Creative Accounting At 10 Downing Street?

Two days ago, British Prime Minister Gordon Brown flew to Basra to announce the withdrawal of 1,000 troops in time for Christmas. Critics claimed at the time that Brown had played up the announcement to bolster Labour for snap elections. Now, however, critics have a more substantial complaint — that Brown far overstated the drawdown by counting troops that listened to the announcement from Britain:

The Prime Minister has flown to Basra to announce that 1,000 servicemen would return home by Christmas, leaving a contingent of 4,000.
The move was widely seen as an attempt to prepare the ground for a snap general election. But he faced severe criticism for alleged spin after it emerged that half of the withdrawals had previously been announced and hundreds of the troops were already home. …
Liam Fox, the shadow defence secretary, accused Mr Brown of treating the troops as “a political football”.
“Does this man have no shame? Once you read the small print you realise we are back to the same old spin. Five hundred of these troops have already been announced and 270 are back in the UK.[“]

Since replacing Tony Blair earlier this year, Brown has made a number of policy announcements cast as new directions, but wound up being restatements of existing policy. The Basra announcement appears to be another example of claiming credit for work already accomplished. In this case, it may have raised the hopes of the men in Basra falsely, believing that more of them would get withdrawn than actually planned.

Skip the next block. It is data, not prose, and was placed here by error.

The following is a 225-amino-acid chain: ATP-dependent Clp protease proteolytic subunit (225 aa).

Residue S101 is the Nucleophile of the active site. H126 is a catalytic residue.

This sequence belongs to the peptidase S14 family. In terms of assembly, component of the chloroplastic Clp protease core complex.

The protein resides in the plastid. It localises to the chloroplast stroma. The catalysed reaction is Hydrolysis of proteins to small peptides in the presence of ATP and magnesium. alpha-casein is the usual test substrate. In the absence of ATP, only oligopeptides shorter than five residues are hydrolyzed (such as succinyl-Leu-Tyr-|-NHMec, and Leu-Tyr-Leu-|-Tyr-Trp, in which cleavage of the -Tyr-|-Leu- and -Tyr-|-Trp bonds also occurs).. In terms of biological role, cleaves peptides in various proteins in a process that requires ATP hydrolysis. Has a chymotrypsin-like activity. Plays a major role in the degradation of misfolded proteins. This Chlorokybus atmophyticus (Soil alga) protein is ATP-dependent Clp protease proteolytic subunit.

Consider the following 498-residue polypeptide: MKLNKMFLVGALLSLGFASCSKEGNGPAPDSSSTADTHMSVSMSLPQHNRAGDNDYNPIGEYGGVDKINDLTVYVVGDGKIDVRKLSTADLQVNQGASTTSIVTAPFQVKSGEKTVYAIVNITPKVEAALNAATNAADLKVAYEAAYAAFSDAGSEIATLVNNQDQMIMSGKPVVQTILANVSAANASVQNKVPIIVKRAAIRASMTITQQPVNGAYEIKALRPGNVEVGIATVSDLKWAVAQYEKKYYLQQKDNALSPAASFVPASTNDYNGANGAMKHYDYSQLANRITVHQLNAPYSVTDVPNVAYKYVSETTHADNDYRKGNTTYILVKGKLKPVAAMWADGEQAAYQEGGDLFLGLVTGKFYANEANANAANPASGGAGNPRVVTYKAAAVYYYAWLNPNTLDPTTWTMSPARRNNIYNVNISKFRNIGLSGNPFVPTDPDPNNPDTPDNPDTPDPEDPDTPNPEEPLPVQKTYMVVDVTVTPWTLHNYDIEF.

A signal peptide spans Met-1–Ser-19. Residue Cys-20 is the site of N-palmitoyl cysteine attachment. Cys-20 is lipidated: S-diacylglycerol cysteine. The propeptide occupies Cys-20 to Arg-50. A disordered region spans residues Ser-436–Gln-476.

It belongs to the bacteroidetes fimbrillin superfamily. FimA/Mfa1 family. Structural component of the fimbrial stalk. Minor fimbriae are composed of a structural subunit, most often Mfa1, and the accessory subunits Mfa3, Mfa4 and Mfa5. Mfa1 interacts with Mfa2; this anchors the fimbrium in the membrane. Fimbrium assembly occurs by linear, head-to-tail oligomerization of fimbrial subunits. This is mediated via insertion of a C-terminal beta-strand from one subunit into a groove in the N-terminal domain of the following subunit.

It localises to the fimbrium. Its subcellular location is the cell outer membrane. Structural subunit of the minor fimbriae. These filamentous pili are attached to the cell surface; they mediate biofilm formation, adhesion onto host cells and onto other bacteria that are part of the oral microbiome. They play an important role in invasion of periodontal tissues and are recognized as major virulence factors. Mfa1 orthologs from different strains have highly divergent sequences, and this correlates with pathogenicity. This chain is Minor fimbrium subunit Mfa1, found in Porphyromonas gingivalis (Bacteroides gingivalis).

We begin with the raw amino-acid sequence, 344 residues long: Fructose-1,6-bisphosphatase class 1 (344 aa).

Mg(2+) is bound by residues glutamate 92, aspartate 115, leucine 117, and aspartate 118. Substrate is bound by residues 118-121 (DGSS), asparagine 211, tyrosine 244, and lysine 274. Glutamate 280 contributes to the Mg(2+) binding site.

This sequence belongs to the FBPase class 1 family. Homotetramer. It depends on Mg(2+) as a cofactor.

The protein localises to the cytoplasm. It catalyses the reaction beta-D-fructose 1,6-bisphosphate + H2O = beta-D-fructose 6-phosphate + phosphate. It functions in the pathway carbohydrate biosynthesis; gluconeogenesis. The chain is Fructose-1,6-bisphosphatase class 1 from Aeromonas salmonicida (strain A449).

Brown will face a tough time when he returns to Parliament. Normally, policy announcements are made in the Commons. His flight to Basra to announce what appeared to be a major decision, at least according to his own rhetoric, looks like grandstanding to his critics. Brown had promised specifically not to do that, and the opposition will undoubtedly remind him of that fact when he returns.
If Brown decides to hold an election, it will probably only give a slight dent to the lead that Labour has in the UK. They have remained highly popular despite the Iraq war, and Brown can expect a rather easy ride to retain his position. He had better make sure he isn’t double-counting voters the way he double-counted troops to be sure of his support first, however.

8 thoughts on “Creative Accounting At 10 Downing Street?”

  1. Sounds like Brown is following in the footsteps of Tony Blair,
    http://www.city-journal.org/html/17_3_oh_to_be.html
    “Blair even became the first serving prime minister in history to find himself questioned by the police in Downing Street, under caution of self-incrimination, in the course of a criminal investigation—in this case, into the selling of seats in the House of Lords. Small wonder that for much of the population, truth and Blair now appear to inhabit parallel universes. Reflecting the country’s mood is the famous remark that Gordon Brown made to Blair: “There is nothing that you could say to me now that I could ever believe.””